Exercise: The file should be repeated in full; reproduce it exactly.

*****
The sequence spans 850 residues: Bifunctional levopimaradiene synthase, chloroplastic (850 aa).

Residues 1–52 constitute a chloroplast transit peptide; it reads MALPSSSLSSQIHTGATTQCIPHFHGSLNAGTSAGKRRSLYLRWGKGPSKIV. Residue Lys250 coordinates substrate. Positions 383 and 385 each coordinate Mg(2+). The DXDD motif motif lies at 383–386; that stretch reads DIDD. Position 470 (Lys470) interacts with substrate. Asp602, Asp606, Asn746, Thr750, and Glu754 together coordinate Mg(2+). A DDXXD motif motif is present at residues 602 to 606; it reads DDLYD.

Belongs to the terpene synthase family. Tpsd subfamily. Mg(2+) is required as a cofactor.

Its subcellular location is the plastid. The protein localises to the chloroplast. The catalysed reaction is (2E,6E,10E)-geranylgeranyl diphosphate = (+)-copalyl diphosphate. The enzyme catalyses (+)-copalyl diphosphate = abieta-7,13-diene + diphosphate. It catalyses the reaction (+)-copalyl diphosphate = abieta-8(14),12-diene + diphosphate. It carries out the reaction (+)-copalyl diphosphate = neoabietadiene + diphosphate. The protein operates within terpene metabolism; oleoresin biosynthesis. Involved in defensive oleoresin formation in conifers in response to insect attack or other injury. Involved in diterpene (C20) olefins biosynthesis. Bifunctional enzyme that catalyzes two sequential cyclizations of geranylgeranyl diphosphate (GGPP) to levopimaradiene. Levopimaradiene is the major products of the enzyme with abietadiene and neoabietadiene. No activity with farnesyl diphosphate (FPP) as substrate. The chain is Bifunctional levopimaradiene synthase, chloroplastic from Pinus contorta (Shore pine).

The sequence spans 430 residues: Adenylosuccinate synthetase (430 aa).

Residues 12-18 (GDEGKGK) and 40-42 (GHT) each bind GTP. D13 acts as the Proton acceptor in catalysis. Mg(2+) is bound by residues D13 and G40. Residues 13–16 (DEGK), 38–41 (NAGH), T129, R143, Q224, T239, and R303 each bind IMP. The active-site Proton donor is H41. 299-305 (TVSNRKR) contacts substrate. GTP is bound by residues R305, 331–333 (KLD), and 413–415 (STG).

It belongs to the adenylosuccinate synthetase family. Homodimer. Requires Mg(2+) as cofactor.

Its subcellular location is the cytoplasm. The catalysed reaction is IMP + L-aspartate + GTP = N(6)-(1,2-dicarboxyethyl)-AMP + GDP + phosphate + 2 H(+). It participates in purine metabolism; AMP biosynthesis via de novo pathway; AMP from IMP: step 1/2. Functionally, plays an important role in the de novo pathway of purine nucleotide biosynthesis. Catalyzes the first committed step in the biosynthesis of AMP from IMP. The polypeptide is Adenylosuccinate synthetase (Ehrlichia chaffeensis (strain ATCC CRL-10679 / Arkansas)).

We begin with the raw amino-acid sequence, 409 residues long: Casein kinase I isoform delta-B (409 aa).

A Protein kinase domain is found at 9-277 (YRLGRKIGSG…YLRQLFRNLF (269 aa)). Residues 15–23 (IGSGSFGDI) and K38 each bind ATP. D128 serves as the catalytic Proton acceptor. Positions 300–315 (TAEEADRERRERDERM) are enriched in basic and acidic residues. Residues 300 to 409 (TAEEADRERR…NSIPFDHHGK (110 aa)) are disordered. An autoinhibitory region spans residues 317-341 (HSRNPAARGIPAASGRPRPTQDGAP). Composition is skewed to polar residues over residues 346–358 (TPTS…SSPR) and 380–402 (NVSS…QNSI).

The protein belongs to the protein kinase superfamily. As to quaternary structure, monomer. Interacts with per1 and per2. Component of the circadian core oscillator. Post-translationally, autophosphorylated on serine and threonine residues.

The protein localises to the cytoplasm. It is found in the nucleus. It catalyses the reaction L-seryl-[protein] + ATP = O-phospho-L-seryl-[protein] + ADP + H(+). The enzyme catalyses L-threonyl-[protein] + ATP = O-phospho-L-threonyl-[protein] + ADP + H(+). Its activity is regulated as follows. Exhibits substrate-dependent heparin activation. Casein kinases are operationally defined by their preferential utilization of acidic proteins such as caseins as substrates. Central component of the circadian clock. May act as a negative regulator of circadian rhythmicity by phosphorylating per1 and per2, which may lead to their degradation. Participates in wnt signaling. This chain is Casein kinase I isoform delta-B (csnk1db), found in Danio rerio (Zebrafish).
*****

The sequence spans 850 residues: Bifunctional levopimaradiene synthase, chloroplastic (850 aa).

Residues 1–52 constitute a chloroplast transit peptide; it reads MALPSSSLSSQIHTGATTQCIPHFHGSLNAGTSAGKRRSLYLRWGKGPSKIV. Residue Lys250 coordinates substrate. Positions 383 and 385 each coordinate Mg(2+). The DXDD motif motif lies at 383–386; that stretch reads DIDD. Position 470 (Lys470) interacts with substrate. Asp602, Asp606, Asn746, Thr750, and Glu754 together coordinate Mg(2+). A DDXXD motif motif is present at residues 602 to 606; it reads DDLYD.

Belongs to the terpene synthase family. Tpsd subfamily. Mg(2+) is required as a cofactor.

Its subcellular location is the plastid. The protein localises to the chloroplast. The catalysed reaction is (2E,6E,10E)-geranylgeranyl diphosphate = (+)-copalyl diphosphate. The enzyme catalyses (+)-copalyl diphosphate = abieta-7,13-diene + diphosphate. It catalyses the reaction (+)-copalyl diphosphate = abieta-8(14),12-diene + diphosphate. It carries out the reaction (+)-copalyl diphosphate = neoabietadiene + diphosphate. The protein operates within terpene metabolism; oleoresin biosynthesis. Involved in defensive oleoresin formation in conifers in response to insect attack or other injury. Involved in diterpene (C20) olefins biosynthesis. Bifunctional enzyme that catalyzes two sequential cyclizations of geranylgeranyl diphosphate (GGPP) to levopimaradiene. Levopimaradiene is the major products of the enzyme with abietadiene and neoabietadiene. No activity with farnesyl diphosphate (FPP) as substrate. The chain is Bifunctional levopimaradiene synthase, chloroplastic from Pinus contorta (Shore pine).

The sequence spans 430 residues: Adenylosuccinate synthetase (430 aa).

Residues 12-18 (GDEGKGK) and 40-42 (GHT) each bind GTP. D13 acts as the Proton acceptor in catalysis. Mg(2+) is bound by residues D13 and G40. Residues 13–16 (DEGK), 38–41 (NAGH), T129, R143, Q224, T239, and R303 each bind IMP. The active-site Proton donor is H41. 299-305 (TVSNRKR) contacts substrate. GTP is bound by residues R305, 331–333 (KLD), and 413–415 (STG).

It belongs to the adenylosuccinate synthetase family. Homodimer. Requires Mg(2+) as cofactor.

Its subcellular location is the cytoplasm. The catalysed reaction is IMP + L-aspartate + GTP = N(6)-(1,2-dicarboxyethyl)-AMP + GDP + phosphate + 2 H(+). It participates in purine metabolism; AMP biosynthesis via de novo pathway; AMP from IMP: step 1/2. Functionally, plays an important role in the de novo pathway of purine nucleotide biosynthesis. Catalyzes the first committed step in the biosynthesis of AMP from IMP. The polypeptide is Adenylosuccinate synthetase (Ehrlichia chaffeensis (strain ATCC CRL-10679 / Arkansas)).

We begin with the raw amino-acid sequence, 409 residues long: Casein kinase I isoform delta-B (409 aa).

A Protein kinase domain is found at 9-277 (YRLGRKIGSG…YLRQLFRNLF (269 aa)). Residues 15–23 (IGSGSFGDI) and K38 each bind ATP. D128 serves as the catalytic Proton acceptor. Positions 300–315 (TAEEADRERRERDERM) are enriched in basic and acidic residues. Residues 300 to 409 (TAEEADRERR…NSIPFDHHGK (110 aa)) are disordered. An autoinhibitory region spans residues 317-341 (HSRNPAARGIPAASGRPRPTQDGAP). Composition is skewed to polar residues over residues 346–358 (TPTS…SSPR) and 380–402 (NVSS…QNSI).

The protein belongs to the protein kinase superfamily. As to quaternary structure, monomer. Interacts with per1 and per2. Component of the circadian core oscillator. Post-translationally, autophosphorylated on serine and threonine residues.

The protein localises to the cytoplasm. It is found in the nucleus. It catalyses the reaction L-seryl-[protein] + ATP = O-phospho-L-seryl-[protein] + ADP + H(+). The enzyme catalyses L-threonyl-[protein] + ATP = O-phospho-L-threonyl-[protein] + ADP + H(+). Its activity is regulated as follows. Exhibits substrate-dependent heparin activation. Casein kinases are operationally defined by their preferential utilization of acidic proteins such as caseins as substrates. Central component of the circadian clock. May act as a negative regulator of circadian rhythmicity by phosphorylating per1 and per2, which may lead to their degradation. Participates in wnt signaling. This chain is Casein kinase I isoform delta-B (csnk1db), found in Danio rerio (Zebrafish).